– . – Finance and Funding – issue 21
Finance and Funding – issue 21
Co-Founder, IndieGoGo www.indiegogo.com
Can you tell us what IndieGoGo does?
IndieGoGo is an online funding platform where anyone with an idea can create a campaign and raise money by offering perks [while] keeping 100 per cent ownership. We launched the site in 2008, and we’re now in over 150 countries, with over 17,000 campaigns.
Your main competitor is Kickstarter; how do they differ?
They’re bigger than us in terms of dollars, not in terms of campaigns. The difference between the platforms is we’re international and they’re US based only. We simply require you have a bank account anywhere in the world; we don’t curate and we don’t require an application, so we are an open platform in that regard. We have this thing called the GoGo Factor, which is an algorithm based on the level of activity of a campaign. This can include everything from the number of updates to activities driven by your community: funding, Tweeting, comments, sharing, posts to Facebook etc. The highest GoGo Factors get featured in our newsletter, on our homepage and in press promotions. That’s another difference; we promote on effort, not based on someone’s opinion. We also integrate with PayPal and credit cards to make it very easy to pay. We have partners in place with fiscal sponsorships; campaigns can raise funds and offer tax deductions if they want to, without paying a fee to the fiscal sponsor and to Indie GoGo.
So, can you offer investments?
No, that would be illegal. In the US you would have to register your film with the Securities and Exchange Commission, which is the investing oversight body. That alone can cost tens of thousands of dollars. If you are trying to make a $20,000 film and it’s going to cost $50,000 just to register it, it doesn’t make sense. You can go to private investors but you have to keep it offline. With crowd funding you are pitching to the world.
Producer, Iron Sky www.ironsky.net
“Iron Sky is a 10 million-dollar, English language science fiction comedy about Nazis from the moon. The idea came from the team behind the zero-budget Star Wreck, [which was] released online five years ago and has over 8 million downloads. Iron Sky is going to be released in cinemas [in] 2012. For many years we had had a big community taking part in the production in so many different ways, [so] it was very natural to develop the crowd-sourcing funding aspect [by] being active online, in the markets and various conventions, speaking in various panels and answering questions from the media. Equity investment starts from 1000 euros, [and investors] receive an equity stake to recoup from the film’s revenue pro rata with all recoupable money, and after that a profit share pro rata to the production budget. And all for 10 years from the first release of the film. On top, there are different kinds of fan perks, like getting your name on the credits, meeting the director and cast, getting associate producer credit, etc. The investment possibility has been there since May 2010, and we have collected over 320,000 euros so far. As we just completed principal photography, and people see that it’s getting real, the amount of investments are rising. I believe we have a good change to collect the full 900,000 euros as targeted.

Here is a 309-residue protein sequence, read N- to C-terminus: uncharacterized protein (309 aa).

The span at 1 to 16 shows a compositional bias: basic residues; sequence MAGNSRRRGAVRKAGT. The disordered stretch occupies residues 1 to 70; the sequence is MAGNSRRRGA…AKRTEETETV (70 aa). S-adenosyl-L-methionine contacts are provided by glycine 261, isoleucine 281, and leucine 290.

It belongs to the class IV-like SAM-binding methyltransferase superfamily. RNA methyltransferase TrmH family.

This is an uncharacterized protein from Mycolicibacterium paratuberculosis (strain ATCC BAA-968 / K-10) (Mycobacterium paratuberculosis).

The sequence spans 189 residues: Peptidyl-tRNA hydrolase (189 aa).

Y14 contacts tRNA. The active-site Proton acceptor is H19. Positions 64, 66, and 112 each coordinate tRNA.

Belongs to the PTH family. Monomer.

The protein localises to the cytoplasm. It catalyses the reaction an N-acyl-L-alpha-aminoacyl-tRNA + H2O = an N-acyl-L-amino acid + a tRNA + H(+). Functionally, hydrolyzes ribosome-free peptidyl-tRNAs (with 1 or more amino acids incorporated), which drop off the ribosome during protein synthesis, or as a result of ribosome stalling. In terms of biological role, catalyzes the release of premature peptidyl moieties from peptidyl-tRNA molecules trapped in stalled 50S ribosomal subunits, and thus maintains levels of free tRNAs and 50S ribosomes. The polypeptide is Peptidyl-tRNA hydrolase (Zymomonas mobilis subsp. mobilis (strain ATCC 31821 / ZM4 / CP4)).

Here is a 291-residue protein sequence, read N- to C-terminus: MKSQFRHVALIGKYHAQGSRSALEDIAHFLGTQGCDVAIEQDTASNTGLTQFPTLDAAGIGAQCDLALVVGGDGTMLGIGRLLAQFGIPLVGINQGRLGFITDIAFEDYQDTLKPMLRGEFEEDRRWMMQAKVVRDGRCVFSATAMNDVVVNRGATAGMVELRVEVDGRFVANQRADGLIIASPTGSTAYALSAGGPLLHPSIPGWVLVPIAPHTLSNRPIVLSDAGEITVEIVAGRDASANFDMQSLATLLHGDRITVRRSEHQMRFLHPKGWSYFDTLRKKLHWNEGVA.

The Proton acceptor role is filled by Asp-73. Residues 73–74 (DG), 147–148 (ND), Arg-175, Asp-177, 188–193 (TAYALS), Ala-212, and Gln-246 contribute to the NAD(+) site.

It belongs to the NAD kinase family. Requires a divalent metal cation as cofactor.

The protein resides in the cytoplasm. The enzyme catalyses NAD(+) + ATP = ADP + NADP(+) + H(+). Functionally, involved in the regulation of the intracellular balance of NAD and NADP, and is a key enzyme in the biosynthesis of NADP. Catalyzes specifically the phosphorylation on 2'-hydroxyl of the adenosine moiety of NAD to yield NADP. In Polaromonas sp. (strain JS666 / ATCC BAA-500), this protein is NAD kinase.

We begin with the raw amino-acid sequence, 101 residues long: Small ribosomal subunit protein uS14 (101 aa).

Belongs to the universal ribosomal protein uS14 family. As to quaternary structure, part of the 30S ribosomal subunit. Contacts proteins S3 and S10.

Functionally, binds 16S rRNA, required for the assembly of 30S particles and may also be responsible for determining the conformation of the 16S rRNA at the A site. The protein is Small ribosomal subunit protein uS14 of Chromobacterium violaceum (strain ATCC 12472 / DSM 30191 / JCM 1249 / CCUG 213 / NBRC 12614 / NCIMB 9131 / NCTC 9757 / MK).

We have a four-person team concentrating on our viral activities, so there is a lot of work. But it has also paid off. Our traditional financing as a Finnish/German/Australian coproduction brought us 85 per cent of our budget, and we were fighting to find the rest until we succeeded with the fan investment scheme. I’m more than motivated to see that our investors will make their money back with a profit, because that will make it easier for the future. As I have seen so many people being ready to participate financially, I see so much potential for the future [of crowd funding].”
Co-founder, Kickstarter www.kickstarter.com
“Kickstarter is the largest funding platform for creative projects in the world. It’s an excellent resource for filmmakers and artists to fund their work and grow their audience. Film is our largest category by a pretty wide margin. We’ve had more than 1,500 successfully funded film projects to date, and they’ve raised well over 10 million dollars since our launch in April 2009. At this year’s Sundance Film Festival, there were five films that premiered which had raised funds on Kickstarter, including the incredible Pariah, which was picked up by Focus Features.
Zana Briski, who won an Oscar for Born Into Brothels, used Kickstarter to fund a photography project, Allison Anders funded her latest film using Kickstarter and we’ve had about a half-dozen Kickstarter funded films see theatrical release at this point. It’s a very strong community.